In Guatemala, very few people trust the justice system. I think the real issue is that if you don’t believe in justice, if there is no rule of law, you cannot believe in a new state, you cannot believe in peace and democracy in Guatemala. It’s impossible to seek justice in 200,000 cases. But there has to be some form of what is now called “transitional justice.” There has to be symbolic justice in order for the people to believe that something has changed, that peace is for real. In order for that to happen, the justice system has to work in at least the most serious cases. And genocide is the most serious crime that can exist.
It’s interesting that in societies in transition and many societies that have truth commission reports, the question of justice was left aside. In South Africa there was a conflict because the TRC (Truth and Reconciliation Commission) report came at the cost of an amnesty law for perpetrators, and today there is a total rejection by the population because they feel that amnesty was too high a price to pay in exchange for the truth.
In the case of Argentina, there are trials against the military even today after the amnesty laws, and some of the laws are being repealed. In the case of Chile, most important and most public are the trials against Pinochet. We believe this is very important. Pinochet is still a very important figure in Chile, a senator for life with immunity as Rios Montt has in Guatemala. And still, the people of Chile today, many years later, feel that some form of symbolic justice still has to be made. I truly believe that until this is reached, in cases like Pinochet or anywhere in the world, people don’t feel the transition has concluded. There’s a sense of an unconcluded peace, that peace is not something that can really be achieved.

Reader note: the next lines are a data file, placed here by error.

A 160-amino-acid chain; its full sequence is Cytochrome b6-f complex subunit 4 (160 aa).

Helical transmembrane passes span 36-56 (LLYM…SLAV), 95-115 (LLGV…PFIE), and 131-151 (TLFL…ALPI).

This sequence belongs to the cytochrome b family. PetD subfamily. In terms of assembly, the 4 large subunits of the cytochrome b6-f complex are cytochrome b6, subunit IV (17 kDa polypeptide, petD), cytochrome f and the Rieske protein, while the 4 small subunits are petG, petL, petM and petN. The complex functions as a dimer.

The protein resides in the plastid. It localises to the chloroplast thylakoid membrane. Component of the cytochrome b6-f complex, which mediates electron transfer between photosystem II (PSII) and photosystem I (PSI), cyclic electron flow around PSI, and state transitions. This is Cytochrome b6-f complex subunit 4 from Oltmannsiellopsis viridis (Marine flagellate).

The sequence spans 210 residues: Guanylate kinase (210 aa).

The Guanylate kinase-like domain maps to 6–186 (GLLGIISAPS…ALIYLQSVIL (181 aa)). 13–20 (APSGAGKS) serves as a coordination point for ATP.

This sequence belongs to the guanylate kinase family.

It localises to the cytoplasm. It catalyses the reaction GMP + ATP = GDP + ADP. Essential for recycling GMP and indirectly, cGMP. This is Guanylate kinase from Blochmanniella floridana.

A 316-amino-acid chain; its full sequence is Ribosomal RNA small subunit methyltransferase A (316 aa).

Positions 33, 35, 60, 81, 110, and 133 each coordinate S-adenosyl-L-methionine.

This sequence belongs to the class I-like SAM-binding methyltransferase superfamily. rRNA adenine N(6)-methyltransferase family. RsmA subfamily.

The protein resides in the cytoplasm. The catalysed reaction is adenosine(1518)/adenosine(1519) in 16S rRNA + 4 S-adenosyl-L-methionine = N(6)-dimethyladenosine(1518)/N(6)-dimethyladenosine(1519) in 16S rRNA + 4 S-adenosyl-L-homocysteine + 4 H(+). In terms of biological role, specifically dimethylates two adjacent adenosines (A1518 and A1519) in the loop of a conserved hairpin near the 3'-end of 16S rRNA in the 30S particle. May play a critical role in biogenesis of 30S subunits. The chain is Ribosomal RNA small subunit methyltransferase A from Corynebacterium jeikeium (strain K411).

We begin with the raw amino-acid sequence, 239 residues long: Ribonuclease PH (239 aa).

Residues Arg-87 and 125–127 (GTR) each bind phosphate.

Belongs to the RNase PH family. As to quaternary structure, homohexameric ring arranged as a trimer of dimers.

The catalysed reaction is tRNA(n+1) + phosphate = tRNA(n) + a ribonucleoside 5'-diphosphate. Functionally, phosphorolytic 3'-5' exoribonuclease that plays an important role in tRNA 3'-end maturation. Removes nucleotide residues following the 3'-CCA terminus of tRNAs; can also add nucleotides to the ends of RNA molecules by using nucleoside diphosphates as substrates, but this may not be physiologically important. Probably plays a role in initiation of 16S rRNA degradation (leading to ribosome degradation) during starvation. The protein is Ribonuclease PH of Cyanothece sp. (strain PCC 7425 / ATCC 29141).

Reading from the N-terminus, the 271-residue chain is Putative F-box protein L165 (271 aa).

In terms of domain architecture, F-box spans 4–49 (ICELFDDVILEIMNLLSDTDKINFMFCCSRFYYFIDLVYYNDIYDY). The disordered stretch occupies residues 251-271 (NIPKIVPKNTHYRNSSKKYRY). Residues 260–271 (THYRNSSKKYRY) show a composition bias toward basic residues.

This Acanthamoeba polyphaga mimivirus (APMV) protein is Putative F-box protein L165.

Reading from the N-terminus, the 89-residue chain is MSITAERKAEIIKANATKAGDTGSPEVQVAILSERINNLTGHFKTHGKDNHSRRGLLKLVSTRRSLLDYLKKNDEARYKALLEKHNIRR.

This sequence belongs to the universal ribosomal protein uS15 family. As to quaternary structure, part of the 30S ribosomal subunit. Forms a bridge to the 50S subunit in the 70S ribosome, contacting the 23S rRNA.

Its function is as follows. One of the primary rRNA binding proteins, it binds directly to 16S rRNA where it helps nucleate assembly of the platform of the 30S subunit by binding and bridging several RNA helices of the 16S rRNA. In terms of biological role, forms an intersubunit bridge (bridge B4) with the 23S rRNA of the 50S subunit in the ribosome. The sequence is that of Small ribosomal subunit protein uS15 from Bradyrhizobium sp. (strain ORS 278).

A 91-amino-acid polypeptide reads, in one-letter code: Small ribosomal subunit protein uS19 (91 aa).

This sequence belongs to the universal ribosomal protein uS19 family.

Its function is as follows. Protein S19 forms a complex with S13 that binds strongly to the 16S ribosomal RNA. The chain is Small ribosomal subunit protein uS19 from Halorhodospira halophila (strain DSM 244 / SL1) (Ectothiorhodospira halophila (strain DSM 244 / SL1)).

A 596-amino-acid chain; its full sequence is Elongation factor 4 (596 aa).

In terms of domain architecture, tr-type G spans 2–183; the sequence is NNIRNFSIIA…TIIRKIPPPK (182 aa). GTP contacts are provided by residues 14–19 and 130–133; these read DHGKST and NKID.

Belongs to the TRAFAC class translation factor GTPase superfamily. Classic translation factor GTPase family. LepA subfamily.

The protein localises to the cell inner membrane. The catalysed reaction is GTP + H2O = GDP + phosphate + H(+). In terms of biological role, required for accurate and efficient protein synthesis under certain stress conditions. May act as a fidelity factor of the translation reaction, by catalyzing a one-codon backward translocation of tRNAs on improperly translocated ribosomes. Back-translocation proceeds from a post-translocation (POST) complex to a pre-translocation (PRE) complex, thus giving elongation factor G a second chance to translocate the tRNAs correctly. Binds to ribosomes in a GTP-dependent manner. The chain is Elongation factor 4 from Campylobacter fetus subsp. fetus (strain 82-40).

When we talk about genocide, we think of a crime of the past, of the Second World War, of something that no longer happens anymore. But, tragically, we have to recognize that in the last few years we’ve had genocide in Bosnia … in Rwanda. And now we have to come to recognize that Guatemala also had its period of genocide. Genocide becomes a topic of the moment. In the same way that there has been a tribunal in Rwanda or in Bosnia, we believe that justice has to be brought to Guatemala. With domestic courts first, because we want to see the internal, domestic justice system operate and respond to the victims. The Pinochet precedents in Chile are very important [for Guatemala]. If Pinochet can be prosecuted in Santiago, in Chile itself, why can’t Rios Montt be prosecuted in Guatemala?